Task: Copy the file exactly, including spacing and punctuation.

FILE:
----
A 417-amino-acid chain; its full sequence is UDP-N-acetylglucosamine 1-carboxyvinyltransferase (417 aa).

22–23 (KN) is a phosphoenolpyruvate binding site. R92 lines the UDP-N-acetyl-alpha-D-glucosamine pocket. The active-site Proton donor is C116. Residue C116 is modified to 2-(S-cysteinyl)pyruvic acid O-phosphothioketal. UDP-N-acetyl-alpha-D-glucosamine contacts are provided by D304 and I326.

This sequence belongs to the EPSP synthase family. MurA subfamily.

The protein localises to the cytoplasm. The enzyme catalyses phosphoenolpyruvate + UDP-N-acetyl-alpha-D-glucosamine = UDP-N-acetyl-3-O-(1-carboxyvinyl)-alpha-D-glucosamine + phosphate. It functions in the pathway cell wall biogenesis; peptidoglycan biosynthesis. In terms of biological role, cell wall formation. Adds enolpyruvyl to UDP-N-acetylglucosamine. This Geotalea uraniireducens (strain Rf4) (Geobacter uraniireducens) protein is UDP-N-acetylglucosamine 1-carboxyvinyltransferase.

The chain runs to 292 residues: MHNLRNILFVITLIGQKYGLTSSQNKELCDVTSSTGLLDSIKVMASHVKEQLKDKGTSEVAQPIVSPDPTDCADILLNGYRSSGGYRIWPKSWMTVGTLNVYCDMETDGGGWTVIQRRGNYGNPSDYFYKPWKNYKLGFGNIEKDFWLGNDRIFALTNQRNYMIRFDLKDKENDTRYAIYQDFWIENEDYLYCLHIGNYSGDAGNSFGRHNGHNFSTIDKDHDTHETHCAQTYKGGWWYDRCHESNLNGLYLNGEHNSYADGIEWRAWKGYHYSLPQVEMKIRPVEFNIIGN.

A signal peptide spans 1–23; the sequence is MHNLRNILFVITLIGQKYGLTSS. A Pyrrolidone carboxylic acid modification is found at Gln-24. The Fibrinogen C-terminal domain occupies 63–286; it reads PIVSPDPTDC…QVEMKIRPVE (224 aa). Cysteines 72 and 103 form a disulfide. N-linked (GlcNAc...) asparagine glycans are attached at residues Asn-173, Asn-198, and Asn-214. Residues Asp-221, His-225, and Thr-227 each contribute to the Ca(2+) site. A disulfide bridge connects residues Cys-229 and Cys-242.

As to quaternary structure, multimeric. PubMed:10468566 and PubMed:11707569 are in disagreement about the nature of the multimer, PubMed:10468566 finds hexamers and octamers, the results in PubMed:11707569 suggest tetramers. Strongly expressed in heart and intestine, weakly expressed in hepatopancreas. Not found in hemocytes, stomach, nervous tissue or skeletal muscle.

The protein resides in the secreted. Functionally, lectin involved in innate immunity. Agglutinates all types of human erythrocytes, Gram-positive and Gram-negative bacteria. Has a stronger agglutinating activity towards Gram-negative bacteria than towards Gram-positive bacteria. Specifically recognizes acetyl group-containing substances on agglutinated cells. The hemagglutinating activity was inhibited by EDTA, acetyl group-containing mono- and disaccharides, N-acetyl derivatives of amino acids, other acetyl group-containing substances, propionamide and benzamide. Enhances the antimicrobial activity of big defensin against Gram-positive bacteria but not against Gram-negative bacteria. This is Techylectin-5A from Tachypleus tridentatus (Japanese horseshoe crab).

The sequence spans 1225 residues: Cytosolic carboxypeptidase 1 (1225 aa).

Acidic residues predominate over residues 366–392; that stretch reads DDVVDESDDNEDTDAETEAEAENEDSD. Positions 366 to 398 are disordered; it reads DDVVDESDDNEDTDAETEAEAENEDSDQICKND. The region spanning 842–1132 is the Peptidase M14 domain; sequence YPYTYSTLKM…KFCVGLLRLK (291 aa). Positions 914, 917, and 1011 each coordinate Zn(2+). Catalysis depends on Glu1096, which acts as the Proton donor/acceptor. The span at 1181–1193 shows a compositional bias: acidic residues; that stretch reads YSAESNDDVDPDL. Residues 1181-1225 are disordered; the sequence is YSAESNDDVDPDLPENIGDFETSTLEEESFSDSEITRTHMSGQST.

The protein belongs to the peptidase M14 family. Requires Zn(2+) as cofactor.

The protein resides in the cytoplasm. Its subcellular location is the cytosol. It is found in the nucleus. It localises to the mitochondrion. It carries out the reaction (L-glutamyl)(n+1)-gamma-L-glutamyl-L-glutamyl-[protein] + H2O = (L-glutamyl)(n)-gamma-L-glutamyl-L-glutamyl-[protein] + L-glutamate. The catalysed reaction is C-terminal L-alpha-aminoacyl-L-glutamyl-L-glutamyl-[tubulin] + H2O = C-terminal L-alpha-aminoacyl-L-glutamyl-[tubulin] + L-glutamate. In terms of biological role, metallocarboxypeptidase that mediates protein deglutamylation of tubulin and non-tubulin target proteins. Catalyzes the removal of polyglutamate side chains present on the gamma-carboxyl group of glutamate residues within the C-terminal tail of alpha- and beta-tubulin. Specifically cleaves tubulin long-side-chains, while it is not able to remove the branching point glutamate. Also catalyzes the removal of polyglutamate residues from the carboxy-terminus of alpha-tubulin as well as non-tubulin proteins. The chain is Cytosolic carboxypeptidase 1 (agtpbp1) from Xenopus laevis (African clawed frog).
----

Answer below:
A 417-amino-acid chain; its full sequence is UDP-N-acetylglucosamine 1-carboxyvinyltransferase (417 aa).

22–23 (KN) is a phosphoenolpyruvate binding site. R92 lines the UDP-N-acetyl-alpha-D-glucosamine pocket. The active-site Proton donor is C116. Residue C116 is modified to 2-(S-cysteinyl)pyruvic acid O-phosphothioketal. UDP-N-acetyl-alpha-D-glucosamine contacts are provided by D304 and I326.

This sequence belongs to the EPSP synthase family. MurA subfamily.

The protein localises to the cytoplasm. The enzyme catalyses phosphoenolpyruvate + UDP-N-acetyl-alpha-D-glucosamine = UDP-N-acetyl-3-O-(1-carboxyvinyl)-alpha-D-glucosamine + phosphate. It functions in the pathway cell wall biogenesis; peptidoglycan biosynthesis. In terms of biological role, cell wall formation. Adds enolpyruvyl to UDP-N-acetylglucosamine. This Geotalea uraniireducens (strain Rf4) (Geobacter uraniireducens) protein is UDP-N-acetylglucosamine 1-carboxyvinyltransferase.

The chain runs to 292 residues: MHNLRNILFVITLIGQKYGLTSSQNKELCDVTSSTGLLDSIKVMASHVKEQLKDKGTSEVAQPIVSPDPTDCADILLNGYRSSGGYRIWPKSWMTVGTLNVYCDMETDGGGWTVIQRRGNYGNPSDYFYKPWKNYKLGFGNIEKDFWLGNDRIFALTNQRNYMIRFDLKDKENDTRYAIYQDFWIENEDYLYCLHIGNYSGDAGNSFGRHNGHNFSTIDKDHDTHETHCAQTYKGGWWYDRCHESNLNGLYLNGEHNSYADGIEWRAWKGYHYSLPQVEMKIRPVEFNIIGN.

A signal peptide spans 1–23; the sequence is MHNLRNILFVITLIGQKYGLTSS. A Pyrrolidone carboxylic acid modification is found at Gln-24. The Fibrinogen C-terminal domain occupies 63–286; it reads PIVSPDPTDC…QVEMKIRPVE (224 aa). Cysteines 72 and 103 form a disulfide. N-linked (GlcNAc...) asparagine glycans are attached at residues Asn-173, Asn-198, and Asn-214. Residues Asp-221, His-225, and Thr-227 each contribute to the Ca(2+) site. A disulfide bridge connects residues Cys-229 and Cys-242.

As to quaternary structure, multimeric. PubMed:10468566 and PubMed:11707569 are in disagreement about the nature of the multimer, PubMed:10468566 finds hexamers and octamers, the results in PubMed:11707569 suggest tetramers. Strongly expressed in heart and intestine, weakly expressed in hepatopancreas. Not found in hemocytes, stomach, nervous tissue or skeletal muscle.

The protein resides in the secreted. Functionally, lectin involved in innate immunity. Agglutinates all types of human erythrocytes, Gram-positive and Gram-negative bacteria. Has a stronger agglutinating activity towards Gram-negative bacteria than towards Gram-positive bacteria. Specifically recognizes acetyl group-containing substances on agglutinated cells. The hemagglutinating activity was inhibited by EDTA, acetyl group-containing mono- and disaccharides, N-acetyl derivatives of amino acids, other acetyl group-containing substances, propionamide and benzamide. Enhances the antimicrobial activity of big defensin against Gram-positive bacteria but not against Gram-negative bacteria. This is Techylectin-5A from Tachypleus tridentatus (Japanese horseshoe crab).

The sequence spans 1225 residues: Cytosolic carboxypeptidase 1 (1225 aa).

Acidic residues predominate over residues 366–392; that stretch reads DDVVDESDDNEDTDAETEAEAENEDSD. Positions 366 to 398 are disordered; it reads DDVVDESDDNEDTDAETEAEAENEDSDQICKND. The region spanning 842–1132 is the Peptidase M14 domain; sequence YPYTYSTLKM…KFCVGLLRLK (291 aa). Positions 914, 917, and 1011 each coordinate Zn(2+). Catalysis depends on Glu1096, which acts as the Proton donor/acceptor. The span at 1181–1193 shows a compositional bias: acidic residues; that stretch reads YSAESNDDVDPDL. Residues 1181-1225 are disordered; the sequence is YSAESNDDVDPDLPENIGDFETSTLEEESFSDSEITRTHMSGQST.

The protein belongs to the peptidase M14 family. Requires Zn(2+) as cofactor.

The protein resides in the cytoplasm. Its subcellular location is the cytosol. It is found in the nucleus. It localises to the mitochondrion. It carries out the reaction (L-glutamyl)(n+1)-gamma-L-glutamyl-L-glutamyl-[protein] + H2O = (L-glutamyl)(n)-gamma-L-glutamyl-L-glutamyl-[protein] + L-glutamate. The catalysed reaction is C-terminal L-alpha-aminoacyl-L-glutamyl-L-glutamyl-[tubulin] + H2O = C-terminal L-alpha-aminoacyl-L-glutamyl-[tubulin] + L-glutamate. In terms of biological role, metallocarboxypeptidase that mediates protein deglutamylation of tubulin and non-tubulin target proteins. Catalyzes the removal of polyglutamate side chains present on the gamma-carboxyl group of glutamate residues within the C-terminal tail of alpha- and beta-tubulin. Specifically cleaves tubulin long-side-chains, while it is not able to remove the branching point glutamate. Also catalyzes the removal of polyglutamate residues from the carboxy-terminus of alpha-tubulin as well as non-tubulin proteins. The chain is Cytosolic carboxypeptidase 1 (agtpbp1) from Xenopus laevis (African clawed frog).